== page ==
Otago University Students’ Association president Michaela Waite-Harvey told the Otago Daily Times that the Blues awards aim to highlight Otago students excelling in their chosen sport.

‘‘We could think of no-one more worthy of sportswoman of the year than Laurel Hubbard who represented Otago and New Zealand incredibly well at this year’s Tokyo Olympics.’’

Continue Reading

Sports

Gold medalist Tom Daley battled COVID in hospital prior to Tokyo games

An x-ray revealed “blotches” on his lungs, and he was kept at the hospital for 10 hours to increase his oxygen levels

Published

on

Tom Daley (Photo by sportsphotographer.eu via Bigstock)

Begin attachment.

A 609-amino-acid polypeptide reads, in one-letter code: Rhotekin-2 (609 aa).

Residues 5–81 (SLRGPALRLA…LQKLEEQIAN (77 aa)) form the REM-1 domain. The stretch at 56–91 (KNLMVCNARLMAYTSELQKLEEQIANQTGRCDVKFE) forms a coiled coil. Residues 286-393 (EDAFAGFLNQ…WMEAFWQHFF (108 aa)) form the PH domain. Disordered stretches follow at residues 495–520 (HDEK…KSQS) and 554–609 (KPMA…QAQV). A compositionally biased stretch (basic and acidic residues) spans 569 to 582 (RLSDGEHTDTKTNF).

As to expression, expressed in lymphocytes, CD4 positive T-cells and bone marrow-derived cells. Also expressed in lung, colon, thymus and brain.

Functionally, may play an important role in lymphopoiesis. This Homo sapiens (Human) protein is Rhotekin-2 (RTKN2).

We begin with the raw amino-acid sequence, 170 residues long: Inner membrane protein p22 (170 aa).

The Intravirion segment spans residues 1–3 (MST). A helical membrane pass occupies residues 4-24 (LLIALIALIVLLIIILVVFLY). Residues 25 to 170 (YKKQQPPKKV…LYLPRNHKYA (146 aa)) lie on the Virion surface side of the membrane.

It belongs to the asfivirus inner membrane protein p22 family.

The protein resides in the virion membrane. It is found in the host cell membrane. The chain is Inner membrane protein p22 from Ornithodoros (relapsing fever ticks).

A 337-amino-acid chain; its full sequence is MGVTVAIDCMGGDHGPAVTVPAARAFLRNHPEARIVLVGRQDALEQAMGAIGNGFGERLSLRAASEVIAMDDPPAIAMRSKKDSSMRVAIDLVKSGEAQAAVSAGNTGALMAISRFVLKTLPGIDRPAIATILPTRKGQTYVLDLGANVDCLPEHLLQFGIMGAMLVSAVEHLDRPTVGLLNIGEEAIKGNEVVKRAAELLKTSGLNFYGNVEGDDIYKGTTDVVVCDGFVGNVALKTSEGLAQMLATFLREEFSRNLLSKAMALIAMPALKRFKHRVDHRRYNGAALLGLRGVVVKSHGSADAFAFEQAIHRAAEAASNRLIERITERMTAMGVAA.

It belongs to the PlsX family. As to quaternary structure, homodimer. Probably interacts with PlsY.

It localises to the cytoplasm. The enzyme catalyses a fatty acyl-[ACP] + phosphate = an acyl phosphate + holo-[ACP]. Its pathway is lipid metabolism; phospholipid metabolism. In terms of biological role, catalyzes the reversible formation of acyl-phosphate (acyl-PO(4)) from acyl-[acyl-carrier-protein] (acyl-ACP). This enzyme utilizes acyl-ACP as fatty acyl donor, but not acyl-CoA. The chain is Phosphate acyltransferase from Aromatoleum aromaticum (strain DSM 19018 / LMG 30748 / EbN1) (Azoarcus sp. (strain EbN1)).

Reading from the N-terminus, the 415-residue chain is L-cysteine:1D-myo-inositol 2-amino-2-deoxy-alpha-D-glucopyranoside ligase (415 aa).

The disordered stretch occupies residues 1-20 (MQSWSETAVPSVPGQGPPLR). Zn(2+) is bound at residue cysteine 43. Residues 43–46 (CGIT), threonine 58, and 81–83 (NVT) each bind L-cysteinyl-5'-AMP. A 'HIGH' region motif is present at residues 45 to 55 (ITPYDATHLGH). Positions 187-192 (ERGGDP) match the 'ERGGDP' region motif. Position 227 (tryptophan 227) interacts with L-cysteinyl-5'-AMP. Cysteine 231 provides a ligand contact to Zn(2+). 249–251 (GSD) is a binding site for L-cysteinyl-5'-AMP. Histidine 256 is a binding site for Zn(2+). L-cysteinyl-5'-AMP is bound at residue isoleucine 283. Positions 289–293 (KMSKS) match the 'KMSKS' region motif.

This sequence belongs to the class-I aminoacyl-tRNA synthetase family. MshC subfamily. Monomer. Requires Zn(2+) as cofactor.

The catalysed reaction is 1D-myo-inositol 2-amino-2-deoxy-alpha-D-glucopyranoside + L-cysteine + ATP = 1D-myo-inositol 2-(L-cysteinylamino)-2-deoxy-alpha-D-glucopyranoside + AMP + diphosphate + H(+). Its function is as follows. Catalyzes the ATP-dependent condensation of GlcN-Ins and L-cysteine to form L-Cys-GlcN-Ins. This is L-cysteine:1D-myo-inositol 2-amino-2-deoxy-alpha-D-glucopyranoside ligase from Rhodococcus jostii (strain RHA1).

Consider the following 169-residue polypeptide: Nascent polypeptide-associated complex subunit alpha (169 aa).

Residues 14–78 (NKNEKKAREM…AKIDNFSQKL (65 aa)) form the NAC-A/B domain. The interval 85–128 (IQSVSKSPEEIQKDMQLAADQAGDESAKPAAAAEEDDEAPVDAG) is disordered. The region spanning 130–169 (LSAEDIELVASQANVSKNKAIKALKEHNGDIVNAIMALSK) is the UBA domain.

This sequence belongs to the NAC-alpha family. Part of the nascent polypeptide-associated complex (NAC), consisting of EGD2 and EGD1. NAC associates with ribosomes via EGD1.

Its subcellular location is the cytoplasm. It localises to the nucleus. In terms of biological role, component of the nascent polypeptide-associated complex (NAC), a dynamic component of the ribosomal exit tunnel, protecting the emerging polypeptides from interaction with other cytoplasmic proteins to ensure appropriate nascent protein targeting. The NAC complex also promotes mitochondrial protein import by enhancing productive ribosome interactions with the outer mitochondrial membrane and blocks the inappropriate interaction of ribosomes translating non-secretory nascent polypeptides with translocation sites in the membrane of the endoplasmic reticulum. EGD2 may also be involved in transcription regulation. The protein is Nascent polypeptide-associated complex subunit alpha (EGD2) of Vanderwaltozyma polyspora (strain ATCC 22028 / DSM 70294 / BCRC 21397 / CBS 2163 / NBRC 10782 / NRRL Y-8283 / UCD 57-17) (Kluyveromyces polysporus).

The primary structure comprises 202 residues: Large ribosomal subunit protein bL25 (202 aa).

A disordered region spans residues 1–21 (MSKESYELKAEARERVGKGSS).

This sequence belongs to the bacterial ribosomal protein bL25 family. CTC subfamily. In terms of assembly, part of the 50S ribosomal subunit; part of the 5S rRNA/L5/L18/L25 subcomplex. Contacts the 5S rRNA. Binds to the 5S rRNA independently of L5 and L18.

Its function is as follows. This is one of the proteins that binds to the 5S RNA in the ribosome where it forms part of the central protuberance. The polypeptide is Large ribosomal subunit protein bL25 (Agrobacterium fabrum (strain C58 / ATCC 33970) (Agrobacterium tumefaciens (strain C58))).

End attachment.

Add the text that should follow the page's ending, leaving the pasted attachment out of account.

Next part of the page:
LONDON – British Olympic champion diver Tom Daley acknowledged in an recent interview with British newspaper The Times, that he had been secretly rushed to hospital seven months prior to the summer Tokyo Olympic games after contracting the coronavirus.

Daley told the paper “[my] lungs felt pressurised, as if they had sacks of rice around them”, and added: “Every time I stood up, I felt the room spinning and a blinding white light, as if I was going to faint, and as if I couldn’t get enough oxygen into my body.”

He went on to describe his ordeal in graphic details telling Times journalist Jane Mulkerrins that he gave specific instructions to his husband, screenwriter D. Lance Black one night as he headed off to sleep, what to do in the event he quit breathing.

He also told Mulkerrins he was frightened for their son Robbie if he and his husband both contracted the COVID-19 coronavirus, especially after he was rushed to hospital by ambulance unable to breath correctly.